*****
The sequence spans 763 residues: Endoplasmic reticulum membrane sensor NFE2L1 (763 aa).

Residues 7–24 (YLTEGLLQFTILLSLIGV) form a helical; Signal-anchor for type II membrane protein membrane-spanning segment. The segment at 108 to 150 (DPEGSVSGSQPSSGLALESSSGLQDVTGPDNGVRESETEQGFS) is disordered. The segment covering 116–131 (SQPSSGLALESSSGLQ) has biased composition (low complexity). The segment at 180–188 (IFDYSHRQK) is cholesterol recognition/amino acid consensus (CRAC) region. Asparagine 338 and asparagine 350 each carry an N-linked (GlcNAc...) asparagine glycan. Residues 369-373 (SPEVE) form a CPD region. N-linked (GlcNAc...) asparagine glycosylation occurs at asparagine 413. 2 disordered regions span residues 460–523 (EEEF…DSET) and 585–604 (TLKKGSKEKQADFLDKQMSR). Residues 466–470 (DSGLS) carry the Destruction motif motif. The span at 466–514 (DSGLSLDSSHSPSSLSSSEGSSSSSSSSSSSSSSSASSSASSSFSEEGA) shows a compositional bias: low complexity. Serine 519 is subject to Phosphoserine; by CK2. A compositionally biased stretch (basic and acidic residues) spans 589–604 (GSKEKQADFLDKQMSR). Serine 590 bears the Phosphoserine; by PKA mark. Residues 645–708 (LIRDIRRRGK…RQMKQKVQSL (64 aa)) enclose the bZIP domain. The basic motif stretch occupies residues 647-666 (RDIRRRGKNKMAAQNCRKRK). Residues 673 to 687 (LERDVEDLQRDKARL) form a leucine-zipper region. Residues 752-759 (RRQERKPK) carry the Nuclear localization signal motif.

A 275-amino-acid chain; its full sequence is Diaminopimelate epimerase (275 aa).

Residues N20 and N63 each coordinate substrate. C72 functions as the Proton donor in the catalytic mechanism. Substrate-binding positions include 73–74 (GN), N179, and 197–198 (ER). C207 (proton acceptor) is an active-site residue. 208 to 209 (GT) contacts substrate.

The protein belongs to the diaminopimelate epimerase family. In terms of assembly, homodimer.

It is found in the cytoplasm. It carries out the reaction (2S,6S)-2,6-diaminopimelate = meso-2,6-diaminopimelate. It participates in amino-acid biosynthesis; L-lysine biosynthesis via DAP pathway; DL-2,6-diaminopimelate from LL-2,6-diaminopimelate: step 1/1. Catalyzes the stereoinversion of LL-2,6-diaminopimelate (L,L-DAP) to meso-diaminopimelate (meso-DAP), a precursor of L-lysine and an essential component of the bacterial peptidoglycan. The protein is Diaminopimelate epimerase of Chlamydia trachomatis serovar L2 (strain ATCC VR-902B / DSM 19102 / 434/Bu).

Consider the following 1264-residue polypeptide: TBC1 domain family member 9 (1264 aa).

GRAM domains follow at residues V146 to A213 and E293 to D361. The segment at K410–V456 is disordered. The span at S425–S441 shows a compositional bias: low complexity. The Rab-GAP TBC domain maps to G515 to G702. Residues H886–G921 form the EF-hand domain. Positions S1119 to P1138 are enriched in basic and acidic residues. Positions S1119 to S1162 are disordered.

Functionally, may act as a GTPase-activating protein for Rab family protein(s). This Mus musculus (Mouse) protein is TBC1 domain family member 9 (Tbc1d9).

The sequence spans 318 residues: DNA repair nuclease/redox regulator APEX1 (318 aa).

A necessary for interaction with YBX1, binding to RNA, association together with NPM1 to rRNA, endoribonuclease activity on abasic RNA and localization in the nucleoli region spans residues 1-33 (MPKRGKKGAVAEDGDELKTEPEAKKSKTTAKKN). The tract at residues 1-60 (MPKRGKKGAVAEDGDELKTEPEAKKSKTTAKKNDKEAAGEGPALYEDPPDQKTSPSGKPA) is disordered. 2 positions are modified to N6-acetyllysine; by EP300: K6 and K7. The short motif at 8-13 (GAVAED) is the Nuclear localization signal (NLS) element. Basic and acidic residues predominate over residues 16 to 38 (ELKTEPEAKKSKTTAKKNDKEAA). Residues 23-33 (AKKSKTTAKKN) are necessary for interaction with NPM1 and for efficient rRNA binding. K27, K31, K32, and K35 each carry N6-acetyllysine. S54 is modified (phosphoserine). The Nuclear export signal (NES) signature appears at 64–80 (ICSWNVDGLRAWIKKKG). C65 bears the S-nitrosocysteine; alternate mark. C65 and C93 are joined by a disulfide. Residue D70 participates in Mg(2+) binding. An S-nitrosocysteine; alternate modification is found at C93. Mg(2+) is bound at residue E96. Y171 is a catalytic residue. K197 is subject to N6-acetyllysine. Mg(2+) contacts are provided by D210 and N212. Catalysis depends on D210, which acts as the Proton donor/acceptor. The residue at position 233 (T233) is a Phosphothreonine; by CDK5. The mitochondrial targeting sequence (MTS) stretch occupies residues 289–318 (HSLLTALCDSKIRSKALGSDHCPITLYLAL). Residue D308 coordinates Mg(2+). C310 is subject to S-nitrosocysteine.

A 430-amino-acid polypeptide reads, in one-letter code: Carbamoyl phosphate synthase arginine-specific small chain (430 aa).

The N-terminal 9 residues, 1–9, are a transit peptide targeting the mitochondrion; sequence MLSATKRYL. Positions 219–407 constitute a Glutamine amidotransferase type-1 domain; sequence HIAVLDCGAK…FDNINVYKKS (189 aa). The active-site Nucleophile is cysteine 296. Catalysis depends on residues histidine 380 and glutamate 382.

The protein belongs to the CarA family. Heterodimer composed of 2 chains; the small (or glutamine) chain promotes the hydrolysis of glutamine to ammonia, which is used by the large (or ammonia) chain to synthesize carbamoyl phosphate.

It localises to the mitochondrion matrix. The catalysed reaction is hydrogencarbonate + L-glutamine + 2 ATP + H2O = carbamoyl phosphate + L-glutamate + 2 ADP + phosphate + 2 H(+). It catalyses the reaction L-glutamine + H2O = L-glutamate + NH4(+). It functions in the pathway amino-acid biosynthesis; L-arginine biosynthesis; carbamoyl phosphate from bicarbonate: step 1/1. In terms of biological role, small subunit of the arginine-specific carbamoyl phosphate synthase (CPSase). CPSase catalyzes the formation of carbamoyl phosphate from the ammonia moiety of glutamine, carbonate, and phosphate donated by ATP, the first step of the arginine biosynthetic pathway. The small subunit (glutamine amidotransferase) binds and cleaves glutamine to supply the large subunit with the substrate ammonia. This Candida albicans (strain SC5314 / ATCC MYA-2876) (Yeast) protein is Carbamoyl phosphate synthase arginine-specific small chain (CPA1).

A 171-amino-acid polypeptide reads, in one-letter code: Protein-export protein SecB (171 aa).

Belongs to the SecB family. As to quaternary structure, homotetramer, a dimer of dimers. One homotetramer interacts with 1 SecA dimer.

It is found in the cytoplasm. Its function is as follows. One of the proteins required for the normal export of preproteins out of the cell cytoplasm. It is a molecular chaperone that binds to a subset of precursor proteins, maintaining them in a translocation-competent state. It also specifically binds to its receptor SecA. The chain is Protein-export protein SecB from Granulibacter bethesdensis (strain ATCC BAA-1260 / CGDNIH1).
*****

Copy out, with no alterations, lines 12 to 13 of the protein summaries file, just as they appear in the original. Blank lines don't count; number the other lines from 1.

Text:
A 430-amino-acid polypeptide reads, in one-letter code: Carbamoyl phosphate synthase arginine-specific small chain (430 aa).

The N-terminal 9 residues, 1–9, are a transit peptide targeting the mitochondrion; sequence MLSATKRYL. Positions 219–407 constitute a Glutamine amidotransferase type-1 domain; sequence HIAVLDCGAK…FDNINVYKKS (189 aa). The active-site Nucleophile is cysteine 296. Catalysis depends on residues histidine 380 and glutamate 382.